It was Shimon Attie's father who taught him, at an early age, "the importance of not looking away from what has gone before." But how exactly can one see something that has passed, that is no longer there in a recognizable, tangible way? Reflecting on history is one thing, but actually seeing it is something else.
Attie has more than managed. For the past decade, the photographer and installation artist has devised extraordinarily potent methods of transforming evanescent memories into vivid visual experiences.
In Berlin, he projected photographic images of Jewish street life before World War II onto the scarred surfaces of the former Jewish neighborhood where those scenes transpired. In Copenhagen, he submerged nine large light-boxes with photographic transparencies several feet underwater in a canal running through the center of the city. The faces that hovered just under the undulating surface belonged to Danish Jews rescued during the war, as well as to current Eastern European refugees seeking asylum in Denmark. In New York, Attie interviewed residents of the Lower East Side about their dreams and memories, then used laser light to write out fragments of their texts, in the immigrants' own languages and handwriting, on the walls of neighborhood apartment buildings.
These and several other projects are documented and reprised in a museum setting in the show "Sites Unseen: Shimon Attie--Photographs and Public Projects, 1992-1998," opening today at the California Center for the Arts in Escondido. Attie spoke about the show, his first museum survey, by telephone from his home in Brooklyn, where he's lived for the past two years. "The East Coast," he says, "is a compromise between California and Europe. It's American, but the sense of history is European."
He also keeps a home in San Francisco, where he settled more than 20 years ago. Belonging to at least two places is characteristic of Attie, 42; fluidity is the operative condition of his life and work. Superimposing images from the past onto the surfaces of the present, he complicates the visual, psychological, political and social texture of everyday life wherever he stages his "interventions."
"What I'm responding to is places, and sites. There is some kind of confluence between witnessing, on the part of personal experience, and excavating, bringing to the surface stories that are embedded in the architecture or cityscape."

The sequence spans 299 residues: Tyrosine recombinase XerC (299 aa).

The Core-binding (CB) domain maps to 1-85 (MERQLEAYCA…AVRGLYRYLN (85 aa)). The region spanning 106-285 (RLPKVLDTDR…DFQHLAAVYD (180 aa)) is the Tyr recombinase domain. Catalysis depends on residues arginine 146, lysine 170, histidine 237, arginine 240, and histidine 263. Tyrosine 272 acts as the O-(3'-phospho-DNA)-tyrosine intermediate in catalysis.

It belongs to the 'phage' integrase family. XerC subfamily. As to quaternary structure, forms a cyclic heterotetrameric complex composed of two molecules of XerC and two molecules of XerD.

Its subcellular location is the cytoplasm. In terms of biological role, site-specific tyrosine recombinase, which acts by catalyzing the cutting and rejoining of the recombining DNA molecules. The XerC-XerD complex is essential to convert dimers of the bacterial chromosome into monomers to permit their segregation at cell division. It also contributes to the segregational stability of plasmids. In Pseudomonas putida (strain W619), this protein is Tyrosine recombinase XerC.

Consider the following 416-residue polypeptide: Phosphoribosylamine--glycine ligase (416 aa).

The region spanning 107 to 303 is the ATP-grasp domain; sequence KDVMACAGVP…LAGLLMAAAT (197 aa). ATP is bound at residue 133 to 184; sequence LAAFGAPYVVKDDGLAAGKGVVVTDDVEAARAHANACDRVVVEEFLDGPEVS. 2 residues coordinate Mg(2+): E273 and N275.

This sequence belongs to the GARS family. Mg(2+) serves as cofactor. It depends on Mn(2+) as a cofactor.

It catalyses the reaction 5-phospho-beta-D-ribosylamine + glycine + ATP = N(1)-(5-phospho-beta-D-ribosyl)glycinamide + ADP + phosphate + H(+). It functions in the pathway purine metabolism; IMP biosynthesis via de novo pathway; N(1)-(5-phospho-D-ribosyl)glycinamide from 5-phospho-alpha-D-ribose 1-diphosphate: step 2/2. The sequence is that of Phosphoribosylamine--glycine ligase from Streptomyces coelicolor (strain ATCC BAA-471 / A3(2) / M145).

Born in Los Angeles--"which for my family was almost ahistorical," he says--Attie headed to Northern California to study psychology at UC Berkeley. Two years after he graduated, he earned a master's degree in clinical psychology from Antioch University. For the next seven or eight years, he maintained a psychotherapy practice in San Francisco while he attended art school, spending a few days of every week at the office, and the rest at his studio.
"It was the same sort of sensibility or predisposition that led me to both [psychology and art]," he says. But it isn't a case of one discipline being driven by the other: "Both areas are influenced by who I am."
In the summer of 1990, before his last year in the master's program in fine arts at San Francisco State University, Attie traveled to Berlin to do a project he called "Surface Anatomy." Working with the idea of Berlin as a city that had been divided and was starting to come together, he projected medical illustrations of surgery and suturing onto buildings in eastern and western Berlin that had been damaged in the war and never repaired. "I borrowed a medical metaphor to describe a political process," he says of the project.
After receiving his degree, he returned to Berlin, drawn back to the city by "the palpable sense of history that's felt on every block," and energized by the contrast between comfortable San Francisco and edgy Berlin. He expected to stay four months and ended up living there for six years.
"Being Jewish was the engine for the whole thing. It was almost like a counter-phobic fascination. What's ground zero for the Third Reich? I went right into the lion's den."
Though his immediate family did not suffer in the Holocaust--his maternal grandfather emigrated from Germany before the war, his paternal grandparents came from Syria--many family friends were survivors. Attie's father felt a connection to the collective loss and passed that sensibility, as well as an attitude of vigilance against bigotry of all kinds, onto his son. Absence became a palpable force in Attie's understanding of his culture and the world. With the framework provided by his father, Attie started, at age 10 or 12, he says, to fill in the details on his own, checking out books about the Holocaust from the library and reading himself to sleep.